Emergency Information Take Over
Thursday, June 06, 2013
Although more and more women are going into medicine, the number of women in leadership roles in the field has not been keeping pace. University of Maryland School of Medicine alumnus Deborah Shlian, MD, Class of 1972, explores this issue in her latest book, Lessons Learned: Women in Medical Management, in which she profiles 24 women who have successfully made it to the top ranks of medicine, including Donna Parker, MD, Associate Dean for Student Affairs and an Associate Professor in the Department of Medicine.
This book is a sequel of sorts to Shlian’s 1995 book Women In Medicine & Management: A Mentoring Guide. Dr. Shlian had a difficult time back then finding women in senior positions across all areas of health care, a situation she hoped would be different these days, with more and more women choosing to go into medicine. “When I looked at the statistics, though, I found that women were still underrepresented in positions of power, especially at the most senior level,” she says. “Only about 16% of all senior positions – in all areas of medicine, from academia to managed care to hospitals – are held by women physicians.”
Dr. Shlian hopes that this book will help younger women physicians find a path to greater success. “I decided to call this book Lessons Learned, because that’s what I wanted, for these successful women to really tell their stories,” Dr. Shlian says. “I asked them to share their career paths and really be honest about how they made the transition from clinical medicine to leadership. I also asked them to talk specifically about the obstacles and challenges they faced, especially in balancing work, family and their personal lives.”
Dr. Parker’s involvement in the project began last year at Alumni Weekend, when Dr. Shlian, returned to Baltimore for her class reunion. She had been looking for someone in academia for the book and was introduced to Dr. Parker, who is also an alumnus of the School of Medicine. Dr. Parker agreed to participate because “if my experiences can help guide women interested in pursuing a career in medical education administration, I am happy to share,” she says. “I clearly do not have a roadmap, but you never know what piece of your life might resonate with someone else and make their path easier.”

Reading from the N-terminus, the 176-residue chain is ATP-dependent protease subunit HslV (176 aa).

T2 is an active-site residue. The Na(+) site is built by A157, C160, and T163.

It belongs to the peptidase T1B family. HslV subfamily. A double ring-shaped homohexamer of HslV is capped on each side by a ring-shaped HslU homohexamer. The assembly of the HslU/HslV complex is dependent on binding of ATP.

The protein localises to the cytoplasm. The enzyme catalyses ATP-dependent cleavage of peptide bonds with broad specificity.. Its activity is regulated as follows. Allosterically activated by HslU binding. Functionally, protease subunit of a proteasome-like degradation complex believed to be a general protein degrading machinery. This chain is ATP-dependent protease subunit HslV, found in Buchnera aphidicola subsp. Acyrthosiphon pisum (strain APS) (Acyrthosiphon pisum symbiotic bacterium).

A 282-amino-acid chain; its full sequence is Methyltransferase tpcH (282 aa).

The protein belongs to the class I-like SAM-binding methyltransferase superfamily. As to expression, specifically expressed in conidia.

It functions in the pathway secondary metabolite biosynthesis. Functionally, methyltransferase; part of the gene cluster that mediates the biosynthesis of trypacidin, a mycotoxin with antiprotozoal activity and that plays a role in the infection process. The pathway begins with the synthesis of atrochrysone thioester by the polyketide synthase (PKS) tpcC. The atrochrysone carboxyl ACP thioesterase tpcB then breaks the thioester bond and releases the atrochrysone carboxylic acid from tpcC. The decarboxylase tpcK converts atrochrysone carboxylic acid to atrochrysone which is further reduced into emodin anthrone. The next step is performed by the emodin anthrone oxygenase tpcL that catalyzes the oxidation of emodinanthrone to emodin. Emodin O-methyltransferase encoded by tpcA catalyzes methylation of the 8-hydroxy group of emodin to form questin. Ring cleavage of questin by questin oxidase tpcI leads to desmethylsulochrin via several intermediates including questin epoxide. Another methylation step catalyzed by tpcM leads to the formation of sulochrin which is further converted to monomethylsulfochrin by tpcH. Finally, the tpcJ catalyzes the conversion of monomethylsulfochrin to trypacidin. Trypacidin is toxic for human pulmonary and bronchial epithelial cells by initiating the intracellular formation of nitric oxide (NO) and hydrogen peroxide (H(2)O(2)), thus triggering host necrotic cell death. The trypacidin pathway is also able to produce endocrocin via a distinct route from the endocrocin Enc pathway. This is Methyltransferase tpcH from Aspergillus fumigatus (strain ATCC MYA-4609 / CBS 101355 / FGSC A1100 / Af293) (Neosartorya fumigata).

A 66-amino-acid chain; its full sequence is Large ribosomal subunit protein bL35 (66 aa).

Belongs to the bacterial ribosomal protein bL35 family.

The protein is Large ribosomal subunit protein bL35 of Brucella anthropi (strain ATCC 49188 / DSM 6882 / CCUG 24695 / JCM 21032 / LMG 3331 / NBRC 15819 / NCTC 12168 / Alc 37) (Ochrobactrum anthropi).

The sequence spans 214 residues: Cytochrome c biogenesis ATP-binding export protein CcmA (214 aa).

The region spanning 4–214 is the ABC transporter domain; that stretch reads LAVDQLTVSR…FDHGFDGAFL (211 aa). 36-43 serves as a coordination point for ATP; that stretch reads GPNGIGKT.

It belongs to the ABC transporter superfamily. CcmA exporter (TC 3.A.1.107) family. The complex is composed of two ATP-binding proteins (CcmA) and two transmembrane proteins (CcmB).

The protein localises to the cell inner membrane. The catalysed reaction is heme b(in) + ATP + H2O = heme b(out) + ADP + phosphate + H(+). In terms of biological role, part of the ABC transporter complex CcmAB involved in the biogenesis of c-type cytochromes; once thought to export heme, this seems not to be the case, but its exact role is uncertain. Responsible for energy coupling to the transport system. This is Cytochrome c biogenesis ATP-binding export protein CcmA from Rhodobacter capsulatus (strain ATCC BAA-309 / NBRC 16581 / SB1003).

To Dr. Parker, the biggest challenge for women in academic medicine (and other corporate environments) is “finding an effective voice while maintaining your female perspective on the world. Often we feel that we have to behave or react or communicate like men to be heard,” she says. “We have much to offer, and it is frequently from a different vantage point and communicated in a different way.”
A common theme in Lessons Learned is the importance of women in power who have offered guidance to the women coming behind them. “I think it’s really terrific that there are women who are reaching out,” Dr. Shlian says. “However, I think that we, women physicians as a whole, need to be better mentors.”
Women can’t learn to be mentors, though, if they have no one with whom to share these lessons. The top piece of advice Dr. Parker gives her students? “Find great mentors, and seek their advice and guidance often,” she declares.
University of Maryland School of Medicine
Manager, Public Affairs
Dr. Deborah Shlian
Dr. Donna Parker